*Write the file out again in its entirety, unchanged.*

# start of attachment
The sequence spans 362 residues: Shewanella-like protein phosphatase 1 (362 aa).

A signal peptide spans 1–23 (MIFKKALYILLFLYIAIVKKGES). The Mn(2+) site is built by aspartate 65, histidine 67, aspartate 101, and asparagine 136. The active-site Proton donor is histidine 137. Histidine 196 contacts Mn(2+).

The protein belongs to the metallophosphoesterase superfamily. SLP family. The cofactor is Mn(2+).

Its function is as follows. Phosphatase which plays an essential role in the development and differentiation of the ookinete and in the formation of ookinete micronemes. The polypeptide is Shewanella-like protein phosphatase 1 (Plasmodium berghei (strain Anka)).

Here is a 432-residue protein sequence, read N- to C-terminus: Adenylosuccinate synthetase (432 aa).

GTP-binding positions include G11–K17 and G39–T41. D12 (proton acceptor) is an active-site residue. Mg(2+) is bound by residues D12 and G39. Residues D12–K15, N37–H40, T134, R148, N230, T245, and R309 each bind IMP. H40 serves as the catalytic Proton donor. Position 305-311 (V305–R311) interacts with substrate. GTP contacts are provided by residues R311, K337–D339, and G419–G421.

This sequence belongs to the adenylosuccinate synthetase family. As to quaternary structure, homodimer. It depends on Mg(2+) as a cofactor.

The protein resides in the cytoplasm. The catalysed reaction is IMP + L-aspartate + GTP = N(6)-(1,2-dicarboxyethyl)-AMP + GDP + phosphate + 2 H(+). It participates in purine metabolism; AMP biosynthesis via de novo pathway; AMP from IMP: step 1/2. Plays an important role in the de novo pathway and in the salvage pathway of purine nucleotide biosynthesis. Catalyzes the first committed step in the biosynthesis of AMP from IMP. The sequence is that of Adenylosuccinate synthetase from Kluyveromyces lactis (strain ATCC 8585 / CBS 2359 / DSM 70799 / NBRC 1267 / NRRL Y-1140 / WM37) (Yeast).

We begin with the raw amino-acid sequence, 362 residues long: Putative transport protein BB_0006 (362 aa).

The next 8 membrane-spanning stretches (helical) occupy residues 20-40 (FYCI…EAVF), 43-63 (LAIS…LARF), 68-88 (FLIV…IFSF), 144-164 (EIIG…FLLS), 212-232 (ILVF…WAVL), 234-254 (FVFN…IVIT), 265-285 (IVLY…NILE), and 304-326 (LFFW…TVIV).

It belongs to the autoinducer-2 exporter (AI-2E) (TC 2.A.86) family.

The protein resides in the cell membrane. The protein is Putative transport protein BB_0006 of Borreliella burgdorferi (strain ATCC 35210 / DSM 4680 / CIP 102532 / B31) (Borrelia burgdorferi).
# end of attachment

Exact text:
The sequence spans 362 residues: Shewanella-like protein phosphatase 1 (362 aa).

A signal peptide spans 1–23 (MIFKKALYILLFLYIAIVKKGES). The Mn(2+) site is built by aspartate 65, histidine 67, aspartate 101, and asparagine 136. The active-site Proton donor is histidine 137. Histidine 196 contacts Mn(2+).

The protein belongs to the metallophosphoesterase superfamily. SLP family. The cofactor is Mn(2+).

Its function is as follows. Phosphatase which plays an essential role in the development and differentiation of the ookinete and in the formation of ookinete micronemes. The polypeptide is Shewanella-like protein phosphatase 1 (Plasmodium berghei (strain Anka)).

Here is a 432-residue protein sequence, read N- to C-terminus: Adenylosuccinate synthetase (432 aa).

GTP-binding positions include G11–K17 and G39–T41. D12 (proton acceptor) is an active-site residue. Mg(2+) is bound by residues D12 and G39. Residues D12–K15, N37–H40, T134, R148, N230, T245, and R309 each bind IMP. H40 serves as the catalytic Proton donor. Position 305-311 (V305–R311) interacts with substrate. GTP contacts are provided by residues R311, K337–D339, and G419–G421.

This sequence belongs to the adenylosuccinate synthetase family. As to quaternary structure, homodimer. It depends on Mg(2+) as a cofactor.

The protein resides in the cytoplasm. The catalysed reaction is IMP + L-aspartate + GTP = N(6)-(1,2-dicarboxyethyl)-AMP + GDP + phosphate + 2 H(+). It participates in purine metabolism; AMP biosynthesis via de novo pathway; AMP from IMP: step 1/2. Plays an important role in the de novo pathway and in the salvage pathway of purine nucleotide biosynthesis. Catalyzes the first committed step in the biosynthesis of AMP from IMP. The sequence is that of Adenylosuccinate synthetase from Kluyveromyces lactis (strain ATCC 8585 / CBS 2359 / DSM 70799 / NBRC 1267 / NRRL Y-1140 / WM37) (Yeast).

We begin with the raw amino-acid sequence, 362 residues long: Putative transport protein BB_0006 (362 aa).

The next 8 membrane-spanning stretches (helical) occupy residues 20-40 (FYCI…EAVF), 43-63 (LAIS…LARF), 68-88 (FLIV…IFSF), 144-164 (EIIG…FLLS), 212-232 (ILVF…WAVL), 234-254 (FVFN…IVIT), 265-285 (IVLY…NILE), and 304-326 (LFFW…TVIV).

It belongs to the autoinducer-2 exporter (AI-2E) (TC 2.A.86) family.

The protein resides in the cell membrane. The protein is Putative transport protein BB_0006 of Borreliella burgdorferi (strain ATCC 35210 / DSM 4680 / CIP 102532 / B31) (Borrelia burgdorferi).